He is an elected member of International Statistical Institute since 2005 and is a member of Provost's Circle at Concordia University. He was honored with "Life Achievement Award" for his contributions to Statistical Theory and Practice at the Silver Jubilee International Conference on Interdisciplinary Mathematics, Statistics and Computational Techniques of Forum for Interdisciplinary Mathematics in association with Manipal University, Jaipur, India, during December 22-24, 2016. He also gave several invited talks at international scholarly conferences, including one at the recent 2017 World Statistics Congress held in Morocco. His current area of research is focused on non-parametric functional estimation that is funded by a discovery grant from Natural Sciences and Research Council of Canada.
Topic of Keynote: Nonparametric Smooth Estimation of Probability Density Function and Other Related Functionals: Some New DevelopmentsKeynote Abstract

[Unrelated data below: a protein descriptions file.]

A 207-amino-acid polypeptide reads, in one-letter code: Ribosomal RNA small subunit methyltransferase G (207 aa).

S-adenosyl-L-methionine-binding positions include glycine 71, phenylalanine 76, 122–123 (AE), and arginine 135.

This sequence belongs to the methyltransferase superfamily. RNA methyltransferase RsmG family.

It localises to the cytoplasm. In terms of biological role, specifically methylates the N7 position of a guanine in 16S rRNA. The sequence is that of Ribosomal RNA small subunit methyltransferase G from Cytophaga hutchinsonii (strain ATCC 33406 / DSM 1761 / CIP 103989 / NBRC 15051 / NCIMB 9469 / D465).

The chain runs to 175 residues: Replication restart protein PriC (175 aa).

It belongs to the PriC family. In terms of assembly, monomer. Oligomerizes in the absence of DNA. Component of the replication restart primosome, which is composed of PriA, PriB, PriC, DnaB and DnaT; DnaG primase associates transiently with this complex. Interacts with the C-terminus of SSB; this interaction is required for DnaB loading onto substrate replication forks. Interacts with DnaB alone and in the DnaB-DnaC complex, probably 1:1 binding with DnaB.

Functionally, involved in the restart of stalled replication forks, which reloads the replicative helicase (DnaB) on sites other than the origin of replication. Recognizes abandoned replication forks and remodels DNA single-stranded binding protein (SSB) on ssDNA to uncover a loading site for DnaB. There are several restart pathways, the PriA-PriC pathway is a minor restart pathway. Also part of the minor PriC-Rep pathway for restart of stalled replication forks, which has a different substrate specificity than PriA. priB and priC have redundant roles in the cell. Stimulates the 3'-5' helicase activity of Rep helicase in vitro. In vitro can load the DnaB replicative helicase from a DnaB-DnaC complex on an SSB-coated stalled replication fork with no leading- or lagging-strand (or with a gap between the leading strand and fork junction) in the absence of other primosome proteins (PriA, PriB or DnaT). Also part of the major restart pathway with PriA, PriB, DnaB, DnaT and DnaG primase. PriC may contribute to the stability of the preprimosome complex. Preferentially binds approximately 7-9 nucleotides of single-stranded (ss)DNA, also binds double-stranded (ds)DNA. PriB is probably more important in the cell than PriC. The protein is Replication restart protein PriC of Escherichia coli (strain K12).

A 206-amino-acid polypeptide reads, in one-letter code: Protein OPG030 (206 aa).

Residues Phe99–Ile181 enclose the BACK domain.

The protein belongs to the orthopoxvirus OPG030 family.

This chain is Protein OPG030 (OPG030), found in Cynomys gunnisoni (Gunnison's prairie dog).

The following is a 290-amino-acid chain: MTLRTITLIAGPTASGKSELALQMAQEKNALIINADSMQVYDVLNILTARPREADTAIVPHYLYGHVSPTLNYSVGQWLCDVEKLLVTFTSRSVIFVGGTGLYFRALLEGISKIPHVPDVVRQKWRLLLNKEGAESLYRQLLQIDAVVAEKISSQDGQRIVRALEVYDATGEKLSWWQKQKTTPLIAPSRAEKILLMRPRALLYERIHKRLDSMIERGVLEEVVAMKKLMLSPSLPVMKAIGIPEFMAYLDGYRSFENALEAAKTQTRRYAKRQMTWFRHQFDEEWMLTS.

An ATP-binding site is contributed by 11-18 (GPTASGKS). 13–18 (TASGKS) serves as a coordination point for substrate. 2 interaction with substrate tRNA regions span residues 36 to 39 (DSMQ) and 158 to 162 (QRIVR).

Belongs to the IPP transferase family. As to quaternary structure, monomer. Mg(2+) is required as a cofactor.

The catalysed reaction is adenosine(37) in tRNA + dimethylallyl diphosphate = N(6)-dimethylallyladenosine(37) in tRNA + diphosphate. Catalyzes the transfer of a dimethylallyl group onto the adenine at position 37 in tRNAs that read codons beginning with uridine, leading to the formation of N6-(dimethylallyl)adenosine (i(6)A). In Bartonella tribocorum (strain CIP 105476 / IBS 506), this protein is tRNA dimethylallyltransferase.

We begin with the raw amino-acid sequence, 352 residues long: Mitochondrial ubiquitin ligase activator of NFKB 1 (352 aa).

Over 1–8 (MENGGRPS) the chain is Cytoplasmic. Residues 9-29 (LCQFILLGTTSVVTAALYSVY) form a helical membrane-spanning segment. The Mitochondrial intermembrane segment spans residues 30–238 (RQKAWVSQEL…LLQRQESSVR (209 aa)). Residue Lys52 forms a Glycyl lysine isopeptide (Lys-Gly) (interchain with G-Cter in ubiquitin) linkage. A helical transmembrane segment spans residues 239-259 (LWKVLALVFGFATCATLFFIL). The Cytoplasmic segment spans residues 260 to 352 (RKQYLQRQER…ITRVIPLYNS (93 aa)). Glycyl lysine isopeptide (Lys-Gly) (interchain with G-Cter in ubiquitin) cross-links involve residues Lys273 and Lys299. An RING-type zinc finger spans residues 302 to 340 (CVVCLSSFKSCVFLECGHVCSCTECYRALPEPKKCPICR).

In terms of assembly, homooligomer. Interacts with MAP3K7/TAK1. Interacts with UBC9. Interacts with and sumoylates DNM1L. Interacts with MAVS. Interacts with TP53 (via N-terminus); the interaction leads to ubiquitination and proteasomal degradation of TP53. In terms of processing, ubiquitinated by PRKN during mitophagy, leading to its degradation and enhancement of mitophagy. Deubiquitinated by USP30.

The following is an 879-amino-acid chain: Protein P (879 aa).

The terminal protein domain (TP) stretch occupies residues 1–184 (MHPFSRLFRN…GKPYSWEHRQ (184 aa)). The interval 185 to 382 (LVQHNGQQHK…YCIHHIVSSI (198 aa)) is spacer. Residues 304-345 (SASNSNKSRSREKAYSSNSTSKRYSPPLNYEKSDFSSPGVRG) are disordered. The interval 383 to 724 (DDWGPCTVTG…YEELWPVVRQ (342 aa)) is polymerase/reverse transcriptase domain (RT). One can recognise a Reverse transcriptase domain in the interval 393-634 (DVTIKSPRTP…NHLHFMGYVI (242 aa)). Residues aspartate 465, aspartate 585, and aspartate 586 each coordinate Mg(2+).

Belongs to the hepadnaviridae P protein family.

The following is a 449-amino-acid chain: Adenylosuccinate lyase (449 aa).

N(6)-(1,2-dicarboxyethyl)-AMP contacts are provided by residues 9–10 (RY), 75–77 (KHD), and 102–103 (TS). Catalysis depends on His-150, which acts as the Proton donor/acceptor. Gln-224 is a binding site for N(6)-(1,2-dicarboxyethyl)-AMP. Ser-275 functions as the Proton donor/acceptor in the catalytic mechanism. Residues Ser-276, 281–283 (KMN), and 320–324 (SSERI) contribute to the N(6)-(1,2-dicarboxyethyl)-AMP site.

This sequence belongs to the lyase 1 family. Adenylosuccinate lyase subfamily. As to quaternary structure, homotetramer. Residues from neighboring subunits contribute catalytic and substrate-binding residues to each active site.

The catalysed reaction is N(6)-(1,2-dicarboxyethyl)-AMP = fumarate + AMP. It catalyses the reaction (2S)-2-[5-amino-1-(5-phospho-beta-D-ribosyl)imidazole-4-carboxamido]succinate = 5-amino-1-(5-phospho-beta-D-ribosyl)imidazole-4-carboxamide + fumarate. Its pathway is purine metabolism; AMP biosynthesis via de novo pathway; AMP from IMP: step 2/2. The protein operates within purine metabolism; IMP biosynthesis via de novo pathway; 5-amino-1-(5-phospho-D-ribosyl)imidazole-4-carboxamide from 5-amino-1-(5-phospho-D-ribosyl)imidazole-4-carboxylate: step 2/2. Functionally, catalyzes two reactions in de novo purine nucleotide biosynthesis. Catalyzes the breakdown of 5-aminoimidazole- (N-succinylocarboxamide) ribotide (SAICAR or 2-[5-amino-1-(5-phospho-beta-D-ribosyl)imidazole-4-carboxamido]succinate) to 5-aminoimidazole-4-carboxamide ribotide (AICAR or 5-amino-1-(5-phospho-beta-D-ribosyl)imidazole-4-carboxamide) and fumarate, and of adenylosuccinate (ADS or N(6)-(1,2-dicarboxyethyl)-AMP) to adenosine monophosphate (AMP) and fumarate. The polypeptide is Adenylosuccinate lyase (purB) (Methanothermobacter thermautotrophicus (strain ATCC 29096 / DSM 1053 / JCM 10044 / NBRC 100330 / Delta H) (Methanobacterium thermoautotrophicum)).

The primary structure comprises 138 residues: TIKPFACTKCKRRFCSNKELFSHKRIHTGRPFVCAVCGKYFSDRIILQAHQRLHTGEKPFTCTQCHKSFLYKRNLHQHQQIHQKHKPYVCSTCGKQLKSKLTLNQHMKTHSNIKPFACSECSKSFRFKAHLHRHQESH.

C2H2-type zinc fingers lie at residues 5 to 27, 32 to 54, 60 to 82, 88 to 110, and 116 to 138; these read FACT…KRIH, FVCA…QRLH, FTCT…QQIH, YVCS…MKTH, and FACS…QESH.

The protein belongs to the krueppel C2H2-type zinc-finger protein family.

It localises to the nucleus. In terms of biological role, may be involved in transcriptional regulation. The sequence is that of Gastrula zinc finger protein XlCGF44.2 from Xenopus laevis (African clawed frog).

Dr. Dalia Chakrabarty
Dalia Chakrabarty's M.S was in Physics, from the Indian Institute of Science. She obtained her D.Phil from the University of Oxford, where her doctoral work included the development of a new Bayesian method applied to the learning of the gravitational mass of the central black hole in the Milky Way, and modelling of non-linear dynamical effects of relevant galactic features. Thereafter, she continued to undertake the development of probabilistic methodologies given astronomical data, and since moving to Warwick Statistics as a Research Fellow in 2009 - following a Royal Society Dorothy Hodgkin Fellowship - she diversified into developing new methods to address problems in other disciplines as well, including Materials Science; Chemistry; Healthcare; Petrophysics; Psychometrics, etc. Her work helps towards laying foundations of our understanding within Applied Probability and Statistics, when faced with assorted peculiarities of real-world data, thus enabling the corresponding real-world applications that would have remained intractable otherwise.